GraceLife Church had COVID-19 cases, lawyer says lax enforcement emboldens others

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Members of GraceLife Church tested positive for COVID-19 last summer, Postmedia has learned, and a constitutional lawyer fears a continued lack of enforcement will embolden other congregations to flout restrictions.

The Parkland County church was ordered closed in January for repeatedly breaking public health restrictions and its pastor was jailed for 35 days. Still, it continues to hold packed services above 15 per cent capacity, with no enforcement of masks and physical distancing, even as the more deadly and contagious COVID-19 variant cases rise in Alberta.

Last July, church leadership told congregants it was working with Alberta Health Services contact tracers, and temporarily moving services online, after some members tested positive for COVID-19. It’s not clear how many people were affected at the time, or if there are currently any COVID-19 cases linked to GraceLife Church, but Alberta Health spokesman Tom McMillan said Monday no outbreaks had been reported to health officials to date.

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In a livestream of the church’s July 12 service, a speaker named Mark Blackburn said he was in touch with “many” members affected by COVID-19.

“I’ve personally been in contact with many of you, and it’s not the best circumstances, but it really has been a privilege to serve you guys through this week and connect with you and just to see how everybody is doing,” he said.

Postmedia has requested information from AHS about the number of COVID-19 cases past and present, as well as whether the church is complying with contact tracing.

Pastor James Coates held his first service since being released from jail Sunday. In July, he wrote a letter to the congregation while on vacation, saying the church would closely monitor the COVID-19 situation and that it was “extremely important to us, especially in terms of how it impacts each of you.”

“He is going to use our present circumstances for His glory and our good. Our responsibility is to be faithful while placing our full trust in Him,” he said, referring to God.

Enforcement approach not working: professor

But Eric Adams, a professor of constitutional law at the University of Alberta, said while enforcement around religious gatherings is delicate, taking an educational approach is not working.

He said for the rule of law to work in Canada, there has to be enforcement.

“Once it becomes clear that the law is not being enforced in a particular circumstance, then effectively that law really ceases to exist,” he said.

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Although Alberta’s current restrictions interfere with religious activities, he doubts they would be found unconstitutional.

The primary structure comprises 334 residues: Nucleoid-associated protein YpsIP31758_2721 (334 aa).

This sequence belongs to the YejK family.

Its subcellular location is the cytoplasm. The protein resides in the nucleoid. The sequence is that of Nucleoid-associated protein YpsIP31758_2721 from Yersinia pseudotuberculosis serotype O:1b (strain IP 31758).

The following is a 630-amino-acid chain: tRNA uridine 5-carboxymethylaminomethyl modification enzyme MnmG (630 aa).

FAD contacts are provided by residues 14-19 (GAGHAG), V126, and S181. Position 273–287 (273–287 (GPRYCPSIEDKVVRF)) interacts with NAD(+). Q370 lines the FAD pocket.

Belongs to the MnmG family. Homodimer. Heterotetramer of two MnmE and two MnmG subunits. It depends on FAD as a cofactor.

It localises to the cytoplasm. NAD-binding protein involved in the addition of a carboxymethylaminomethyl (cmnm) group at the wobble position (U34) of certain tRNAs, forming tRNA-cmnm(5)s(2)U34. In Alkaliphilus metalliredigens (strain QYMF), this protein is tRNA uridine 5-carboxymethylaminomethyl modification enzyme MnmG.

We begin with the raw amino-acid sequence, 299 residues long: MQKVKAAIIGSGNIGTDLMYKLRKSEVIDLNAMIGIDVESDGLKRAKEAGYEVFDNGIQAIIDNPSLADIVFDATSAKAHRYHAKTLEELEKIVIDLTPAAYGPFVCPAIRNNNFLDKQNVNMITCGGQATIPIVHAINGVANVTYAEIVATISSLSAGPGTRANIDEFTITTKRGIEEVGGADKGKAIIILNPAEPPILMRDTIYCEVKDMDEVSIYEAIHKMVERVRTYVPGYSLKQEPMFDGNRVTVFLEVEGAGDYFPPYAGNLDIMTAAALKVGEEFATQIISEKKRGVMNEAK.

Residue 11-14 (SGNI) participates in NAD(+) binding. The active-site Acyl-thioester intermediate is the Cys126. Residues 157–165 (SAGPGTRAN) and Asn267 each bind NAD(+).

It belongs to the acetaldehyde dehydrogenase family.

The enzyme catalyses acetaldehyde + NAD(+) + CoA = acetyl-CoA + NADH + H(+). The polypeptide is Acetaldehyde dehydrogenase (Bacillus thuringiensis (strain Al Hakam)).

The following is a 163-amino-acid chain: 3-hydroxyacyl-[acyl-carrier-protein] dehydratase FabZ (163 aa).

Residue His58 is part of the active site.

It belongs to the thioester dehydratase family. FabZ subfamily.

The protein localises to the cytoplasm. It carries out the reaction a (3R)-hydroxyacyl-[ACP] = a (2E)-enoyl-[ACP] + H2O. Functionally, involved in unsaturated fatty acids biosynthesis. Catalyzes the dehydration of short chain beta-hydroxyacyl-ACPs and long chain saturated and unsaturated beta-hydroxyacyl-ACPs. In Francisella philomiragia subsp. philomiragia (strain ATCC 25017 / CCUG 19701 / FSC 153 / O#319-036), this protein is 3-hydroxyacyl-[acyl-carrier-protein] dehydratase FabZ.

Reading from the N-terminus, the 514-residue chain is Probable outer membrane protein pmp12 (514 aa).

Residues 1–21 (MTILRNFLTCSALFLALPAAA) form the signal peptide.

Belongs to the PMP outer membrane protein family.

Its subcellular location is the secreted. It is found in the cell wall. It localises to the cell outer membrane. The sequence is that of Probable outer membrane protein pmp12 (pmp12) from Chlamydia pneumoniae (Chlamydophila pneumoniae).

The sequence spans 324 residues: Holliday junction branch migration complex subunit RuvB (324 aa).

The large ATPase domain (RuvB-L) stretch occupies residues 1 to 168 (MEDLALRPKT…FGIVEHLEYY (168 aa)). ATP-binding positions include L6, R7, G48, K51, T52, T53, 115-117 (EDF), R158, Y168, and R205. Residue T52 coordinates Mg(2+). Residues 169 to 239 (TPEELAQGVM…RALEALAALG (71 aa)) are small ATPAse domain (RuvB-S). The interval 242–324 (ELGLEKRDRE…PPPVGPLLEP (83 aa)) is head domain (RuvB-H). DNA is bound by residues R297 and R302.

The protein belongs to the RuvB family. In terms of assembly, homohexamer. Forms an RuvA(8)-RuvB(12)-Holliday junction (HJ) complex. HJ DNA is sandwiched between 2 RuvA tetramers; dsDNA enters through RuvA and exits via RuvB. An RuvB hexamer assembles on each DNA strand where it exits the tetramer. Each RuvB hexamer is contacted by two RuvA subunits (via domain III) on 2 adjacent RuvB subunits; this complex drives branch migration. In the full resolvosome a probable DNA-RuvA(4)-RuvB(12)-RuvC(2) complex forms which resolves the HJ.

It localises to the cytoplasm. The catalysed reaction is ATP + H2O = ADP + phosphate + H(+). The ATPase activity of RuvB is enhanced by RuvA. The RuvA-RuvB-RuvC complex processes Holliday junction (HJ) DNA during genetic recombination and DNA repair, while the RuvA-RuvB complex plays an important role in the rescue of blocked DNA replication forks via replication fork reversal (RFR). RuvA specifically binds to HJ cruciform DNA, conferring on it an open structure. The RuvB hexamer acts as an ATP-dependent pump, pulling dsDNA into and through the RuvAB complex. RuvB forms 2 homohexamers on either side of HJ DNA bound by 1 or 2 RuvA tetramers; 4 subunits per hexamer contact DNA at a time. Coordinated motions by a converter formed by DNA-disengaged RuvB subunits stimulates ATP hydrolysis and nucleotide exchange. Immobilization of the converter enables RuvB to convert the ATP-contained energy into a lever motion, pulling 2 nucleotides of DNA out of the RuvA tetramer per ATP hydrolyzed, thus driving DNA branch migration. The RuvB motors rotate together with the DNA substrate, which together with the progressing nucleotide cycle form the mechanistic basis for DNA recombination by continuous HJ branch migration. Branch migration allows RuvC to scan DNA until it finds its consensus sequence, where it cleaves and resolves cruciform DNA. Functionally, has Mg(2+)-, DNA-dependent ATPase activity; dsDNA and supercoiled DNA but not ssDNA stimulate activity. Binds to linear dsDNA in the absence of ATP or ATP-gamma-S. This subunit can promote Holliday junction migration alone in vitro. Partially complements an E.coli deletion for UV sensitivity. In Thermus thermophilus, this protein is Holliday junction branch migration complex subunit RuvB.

If GraceLife is allowed to stay open week after week and there is no intention or ability to enforce AHS health rules, it could embolden other religious groups to do the same, he said.

He also expects others who have been compliant, including faith groups, will be frustrated.

“Just think for a moment of the funerals for loved ones that hadn’t been held, the weddings that were abandoned, the family gatherings that haven’t taken place, the countless community moments that have been delayed from among so many of us,” he said.

“There’s just simply going to be a level of frustration and I think tragedy that self-sacrifice, and community sacrifice, actually, doesn’t mean very much if the law is only selectively applied.”

Hinshaw: most following rules

During an update on vaccines in the province, Dr. Deena Hinshaw said Monday the vast majority of Albertans, including faith leaders, know how important it is to protect their communities from COVID-19 and noted the church has seen legal consequences.

“(But) the consequences are also the potential that these events become super spreading events for variants or previously dominant strains of COVID-19 that can then ripple outwards into the community and cause severe illness and potentially even death,” she said.

She added that governments set policies and “law enforcement actions are really dealt with by the agencies that have the ability to do so.” However, the RCMP has said multiple times AHS is responsible for enforcement of health orders but Mounties will assist when required.

In a Sunday tweet, NDP Leader Rachel Notley said: “Enough is enough. GraceLife must be shut down.”

She said many other churches had made sacrifices and followed health orders.

“The people attending this church are not above anyone else. Their refusal to follow the rules puts others at risk,” Notley tweeted.

lboothby@postmedia.com

@laurby

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